The wittiest element, though, I think, is Lawton's use of anachronism: characters are made to seem amazingly prescient in their opinions with the benefit of the author's hindsight: predictions about the political future, or judgements of the character of, say, Harold Wilson, are (as we now know!) spot on. This is delicious.

If you've read Troy before, all your favourite characters appear and you're sure to enjoy this as a classic of the genre; if this is your first, I hope you come to love Troy as much as I do, and welcome to the club!

My one slight cavil with the whole series is the difficulty I've had in reading them in the proper sequence: they seem to have been written - or at least published - out of chronological order. But of course that just gives me the perfect excuse to read them all again, in the right order this time.

Oh, I nearly forgot: the murders and their solutions are, indeed, ingenious! ( )
1 vote jtck121166 | Jul 13, 2013 |
It's about a scandal in 1950s (1960s?) London, back when the entire country was socially stifling and conservative. My memory of the book is jumbled, as I kept skipping ahead to the naughty bits. And I can't even recall what those naughty bits were.

It might've been a spy novel. Or a crime novel.

In retrospect, I'm pretty sure I only picked up this book because of its cover--but oh, the cover! ( )
  TomWaitsTables | Jun 9, 2011 |
Imagine a crime story based in 1960's London. No DNA, no emails, no cell phones. How refreshing ! But what's a top-ranking officer of Scotland Yard to use when confronted with a suspicious death (or two). Well, how about that old standby, fingerprints ? and intuition ? and careful listening to witness statements ? ALWD is one of those rare period pieces that really embraces the period. And it's filled with politics, money, class, scandal, conspiracy.....what more do you want? A spy story? Actually, ALWD feels very much like a spy story for the first 50 pages or so, similar to one of those grand Le Carre stories of 40 years ago, but then it gets very sexy, and the spooks drift into the background. This is about the 3rd novel in this series of seven books, and my first. It may not matter where the reader jumps into the storyline. The author hops all over the timeline as he goes from book to book, so you will not follow a story chronology unless you jump from book 4 to book 1 then to book 6 etc. (read the synopses for an accurate timeline). And it tracks with key moments in history. For instance, ALWD ends on a key date, one that most readers will see coming fairly early in the story.....Enjoy! ( )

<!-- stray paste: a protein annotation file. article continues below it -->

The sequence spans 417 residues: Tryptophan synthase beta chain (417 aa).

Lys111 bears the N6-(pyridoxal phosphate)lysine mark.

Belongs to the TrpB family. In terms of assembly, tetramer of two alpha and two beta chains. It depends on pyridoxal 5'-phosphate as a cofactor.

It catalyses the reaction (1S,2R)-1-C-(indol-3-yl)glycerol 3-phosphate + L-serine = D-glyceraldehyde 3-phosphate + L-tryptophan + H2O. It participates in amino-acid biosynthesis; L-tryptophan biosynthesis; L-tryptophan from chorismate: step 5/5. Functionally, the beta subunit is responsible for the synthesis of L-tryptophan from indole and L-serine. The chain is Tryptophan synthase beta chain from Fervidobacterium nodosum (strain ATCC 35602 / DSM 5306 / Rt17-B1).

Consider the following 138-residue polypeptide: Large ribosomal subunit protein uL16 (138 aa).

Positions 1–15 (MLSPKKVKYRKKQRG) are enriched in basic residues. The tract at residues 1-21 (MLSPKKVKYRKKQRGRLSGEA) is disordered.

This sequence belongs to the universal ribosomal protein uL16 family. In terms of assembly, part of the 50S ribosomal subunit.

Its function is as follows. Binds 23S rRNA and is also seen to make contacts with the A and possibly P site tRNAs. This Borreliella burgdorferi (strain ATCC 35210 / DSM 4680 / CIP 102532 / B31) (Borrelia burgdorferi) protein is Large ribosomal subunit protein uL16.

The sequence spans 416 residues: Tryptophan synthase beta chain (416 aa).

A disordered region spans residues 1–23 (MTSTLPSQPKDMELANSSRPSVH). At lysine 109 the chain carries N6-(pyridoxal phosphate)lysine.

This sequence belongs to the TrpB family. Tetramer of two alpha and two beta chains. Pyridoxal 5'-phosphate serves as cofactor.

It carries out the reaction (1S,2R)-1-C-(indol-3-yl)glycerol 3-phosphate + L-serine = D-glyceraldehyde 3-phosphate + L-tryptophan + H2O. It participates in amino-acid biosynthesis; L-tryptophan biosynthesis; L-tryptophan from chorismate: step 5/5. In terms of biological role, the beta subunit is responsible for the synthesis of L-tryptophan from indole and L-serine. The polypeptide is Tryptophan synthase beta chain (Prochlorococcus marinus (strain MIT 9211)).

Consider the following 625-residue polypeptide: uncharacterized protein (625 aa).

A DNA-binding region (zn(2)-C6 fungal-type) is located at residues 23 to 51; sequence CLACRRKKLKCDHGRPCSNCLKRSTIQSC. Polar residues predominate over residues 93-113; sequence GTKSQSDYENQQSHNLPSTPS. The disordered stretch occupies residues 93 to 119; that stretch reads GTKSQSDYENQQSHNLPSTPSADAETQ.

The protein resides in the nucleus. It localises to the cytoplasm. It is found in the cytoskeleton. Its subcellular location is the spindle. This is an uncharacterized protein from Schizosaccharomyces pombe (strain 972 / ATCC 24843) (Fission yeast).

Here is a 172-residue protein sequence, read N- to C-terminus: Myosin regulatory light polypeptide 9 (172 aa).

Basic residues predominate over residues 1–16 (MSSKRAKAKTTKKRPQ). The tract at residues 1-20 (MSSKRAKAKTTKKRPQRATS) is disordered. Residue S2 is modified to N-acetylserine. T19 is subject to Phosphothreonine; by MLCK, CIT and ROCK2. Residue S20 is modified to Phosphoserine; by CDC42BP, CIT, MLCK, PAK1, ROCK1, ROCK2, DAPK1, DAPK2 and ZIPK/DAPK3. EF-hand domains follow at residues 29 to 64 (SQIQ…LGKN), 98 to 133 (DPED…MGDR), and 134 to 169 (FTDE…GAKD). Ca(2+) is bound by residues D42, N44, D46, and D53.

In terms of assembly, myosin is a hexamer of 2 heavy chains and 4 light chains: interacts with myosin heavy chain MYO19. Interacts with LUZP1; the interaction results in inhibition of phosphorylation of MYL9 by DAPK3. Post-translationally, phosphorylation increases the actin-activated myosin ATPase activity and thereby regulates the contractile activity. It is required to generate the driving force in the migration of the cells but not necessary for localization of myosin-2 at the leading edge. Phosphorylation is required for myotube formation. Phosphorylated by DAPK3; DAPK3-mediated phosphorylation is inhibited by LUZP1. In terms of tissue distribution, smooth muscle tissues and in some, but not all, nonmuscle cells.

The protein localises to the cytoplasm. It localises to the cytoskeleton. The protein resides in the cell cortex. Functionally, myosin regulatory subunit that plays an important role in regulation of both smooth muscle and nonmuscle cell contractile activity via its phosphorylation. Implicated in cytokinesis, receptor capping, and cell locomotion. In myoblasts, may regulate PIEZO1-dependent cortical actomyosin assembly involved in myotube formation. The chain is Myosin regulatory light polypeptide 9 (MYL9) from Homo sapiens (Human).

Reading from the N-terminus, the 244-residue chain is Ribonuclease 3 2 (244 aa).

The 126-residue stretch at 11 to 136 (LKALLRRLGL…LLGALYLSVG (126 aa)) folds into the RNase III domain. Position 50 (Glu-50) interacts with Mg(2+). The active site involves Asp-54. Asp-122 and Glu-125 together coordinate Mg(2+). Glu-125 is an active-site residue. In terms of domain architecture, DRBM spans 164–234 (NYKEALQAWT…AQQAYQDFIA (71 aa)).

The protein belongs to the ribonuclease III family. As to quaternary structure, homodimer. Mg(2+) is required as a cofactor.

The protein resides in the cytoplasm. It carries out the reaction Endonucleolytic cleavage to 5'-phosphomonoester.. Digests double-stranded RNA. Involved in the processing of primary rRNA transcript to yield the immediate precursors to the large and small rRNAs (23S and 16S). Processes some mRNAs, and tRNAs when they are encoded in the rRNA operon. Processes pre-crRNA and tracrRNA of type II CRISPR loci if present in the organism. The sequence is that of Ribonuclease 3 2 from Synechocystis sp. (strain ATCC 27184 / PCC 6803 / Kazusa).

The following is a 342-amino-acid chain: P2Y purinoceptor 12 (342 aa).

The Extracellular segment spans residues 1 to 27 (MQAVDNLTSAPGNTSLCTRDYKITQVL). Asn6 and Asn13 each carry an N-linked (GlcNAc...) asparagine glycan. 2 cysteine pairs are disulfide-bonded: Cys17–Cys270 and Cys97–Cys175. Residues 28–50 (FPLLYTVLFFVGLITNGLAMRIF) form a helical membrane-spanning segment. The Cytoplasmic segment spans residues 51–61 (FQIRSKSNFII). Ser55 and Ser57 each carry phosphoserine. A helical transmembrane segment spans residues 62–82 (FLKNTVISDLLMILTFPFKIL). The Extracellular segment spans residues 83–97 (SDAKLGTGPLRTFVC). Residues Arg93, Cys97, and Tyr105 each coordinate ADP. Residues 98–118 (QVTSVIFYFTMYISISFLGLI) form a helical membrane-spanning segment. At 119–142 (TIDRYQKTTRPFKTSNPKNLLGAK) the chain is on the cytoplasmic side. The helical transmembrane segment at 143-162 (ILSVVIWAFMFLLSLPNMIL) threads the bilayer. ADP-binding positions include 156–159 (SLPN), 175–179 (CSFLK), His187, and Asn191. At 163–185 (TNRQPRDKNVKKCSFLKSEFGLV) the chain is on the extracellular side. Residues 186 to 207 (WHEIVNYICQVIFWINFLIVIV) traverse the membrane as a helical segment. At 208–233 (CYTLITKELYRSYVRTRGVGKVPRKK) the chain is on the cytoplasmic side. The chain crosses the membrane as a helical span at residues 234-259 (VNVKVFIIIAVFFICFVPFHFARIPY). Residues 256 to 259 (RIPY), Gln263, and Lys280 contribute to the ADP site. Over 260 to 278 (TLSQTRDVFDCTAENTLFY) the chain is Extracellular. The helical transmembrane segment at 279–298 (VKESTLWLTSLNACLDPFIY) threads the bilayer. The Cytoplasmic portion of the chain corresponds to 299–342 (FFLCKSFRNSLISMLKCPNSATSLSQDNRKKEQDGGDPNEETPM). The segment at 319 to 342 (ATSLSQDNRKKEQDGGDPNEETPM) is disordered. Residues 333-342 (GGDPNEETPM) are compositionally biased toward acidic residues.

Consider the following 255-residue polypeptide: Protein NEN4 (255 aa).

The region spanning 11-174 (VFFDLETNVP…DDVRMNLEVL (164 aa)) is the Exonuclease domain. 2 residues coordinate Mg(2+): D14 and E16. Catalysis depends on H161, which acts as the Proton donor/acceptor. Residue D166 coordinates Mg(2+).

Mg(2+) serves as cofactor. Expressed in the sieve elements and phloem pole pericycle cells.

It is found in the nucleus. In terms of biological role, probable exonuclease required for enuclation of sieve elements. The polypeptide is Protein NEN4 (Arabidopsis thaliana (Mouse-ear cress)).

2 vote maneekuhi | Sep 17, 2010 |
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It's not celestial music it's the girl in the bathroom singing.